PPS Fixes, Lot 64 D 563
Memorandum by the Director of the Policy Planning Staff (Nitze) to the Secretary of State 1
Draft Policy Statement for Submission to the NSC: Policy of the United States Toward the Reduction of Tensions and the Limitation of Armaments
1. This paper has not been addressed to the phasing or tactics of presentation of the ideas contained, it having been our purpose to see whether a comprehensive program for relaxing tensions which we could accept could be developed.
2. Any program for a comprehensive approach to the negotiation of a general relaxation of tensions involves certain great dangers:
- That portions of the comprehensive proposal will be taken out of context and be exploited as independent statements of U.S. position;
- That in the course of the necessarily long process of negotiation and implementation required, there will be a halt in the Western defense effort.
Both of these difficulties require the most careful consideration of the manner of presentation and of securing assurances of the Congress and of our allies that there would be no slackening of effort until the process is completed. A successful outcome would depend upon a concurrent increase in our present effort to build strength.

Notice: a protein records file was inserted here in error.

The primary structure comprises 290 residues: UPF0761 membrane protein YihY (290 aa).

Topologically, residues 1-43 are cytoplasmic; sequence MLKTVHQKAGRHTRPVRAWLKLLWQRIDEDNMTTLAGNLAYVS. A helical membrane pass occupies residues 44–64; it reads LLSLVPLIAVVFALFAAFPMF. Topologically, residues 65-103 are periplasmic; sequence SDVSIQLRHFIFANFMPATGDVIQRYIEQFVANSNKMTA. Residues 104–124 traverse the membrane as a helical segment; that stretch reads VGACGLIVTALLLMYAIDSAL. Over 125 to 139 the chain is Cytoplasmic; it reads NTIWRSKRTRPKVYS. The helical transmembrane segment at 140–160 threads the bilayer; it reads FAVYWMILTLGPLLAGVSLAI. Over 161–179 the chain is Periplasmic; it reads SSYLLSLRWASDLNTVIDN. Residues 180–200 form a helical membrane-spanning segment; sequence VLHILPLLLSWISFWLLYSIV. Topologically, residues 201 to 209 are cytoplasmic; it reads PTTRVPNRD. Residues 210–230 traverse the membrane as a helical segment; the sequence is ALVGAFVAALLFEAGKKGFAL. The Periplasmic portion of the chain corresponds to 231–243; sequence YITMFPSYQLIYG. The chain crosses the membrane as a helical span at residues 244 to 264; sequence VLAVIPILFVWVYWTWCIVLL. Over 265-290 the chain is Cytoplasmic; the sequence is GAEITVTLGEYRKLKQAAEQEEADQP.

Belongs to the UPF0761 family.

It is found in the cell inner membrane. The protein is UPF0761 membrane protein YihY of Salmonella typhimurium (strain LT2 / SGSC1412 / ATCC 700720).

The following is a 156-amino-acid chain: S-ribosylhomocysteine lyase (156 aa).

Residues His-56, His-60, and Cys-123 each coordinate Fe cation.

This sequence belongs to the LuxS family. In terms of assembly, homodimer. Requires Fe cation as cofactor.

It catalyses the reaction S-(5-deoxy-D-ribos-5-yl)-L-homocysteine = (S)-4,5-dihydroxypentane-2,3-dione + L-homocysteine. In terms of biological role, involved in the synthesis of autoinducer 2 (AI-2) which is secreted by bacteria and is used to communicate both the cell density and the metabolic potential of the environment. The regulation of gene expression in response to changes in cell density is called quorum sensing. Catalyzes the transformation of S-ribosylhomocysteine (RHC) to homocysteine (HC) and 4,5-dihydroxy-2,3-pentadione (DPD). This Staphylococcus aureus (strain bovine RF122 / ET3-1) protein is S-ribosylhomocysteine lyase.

3. It is doubtful whether the position of the West is at present sufficiently strong to induce acceptance by the U.S.S.R. of the program set forth in the paper. We must, therefore, try to maximize the [Page 456]advantage to the West if proposals along these lines are advanced and are rejected by the U.S.S.R.
4. In advancing the comprehensive program described in the paper, the initial proposal at a CFM would be stated in broad terms. In order to guard against the dangers mentioned in 3 above, the details would be given only after it was discovered that the U.S.S.R. was willing to undertake negotiations on a comprehensive program and then only as progress was made in the negotiations.
5. Annex A to the paper, which deals with specific proposals for the settlement of problems in Europe and the Far East, is merely a rough draft. In its present form it is being handled as a matter of the highest security in the various bureaus and offices of the Department concerned.
6. It is our view that the proposed Annex C, dealing with a census and verification of armed forces and armaments, should be prepared by the Defense Establishment, working closely with the A.E.C. and Mr. Arneson’s office.2
- A marginal notation on the source text indicates that this document was seen by the Secretary of State and returned to Mr. Nitze.↩
- R. Gordon Arneson was Special Assistant to the Secretary of State for atomic energy policy.↩
- Drafted by Paul H. Nitze, Director of the Policy Planning Staff, and Robert W. Tufts, Staff Member.↩
NSC 68, “United States Objectives
and Programs for National Security,” a report to President Truman,
April 14, 1950, is printed in
Foreign Relations, 1950, vol. i, p. 234.↩
- Documentation on United States policy with respect to Austria is presented in volume iv.↩
- For documentation on the Korean War, see
- For documentation on the question of Formosa, see ibid.↩
- For documentation on
United States policy with respect to Indochina, see
vi, Part 1, pp. 332 ff.↩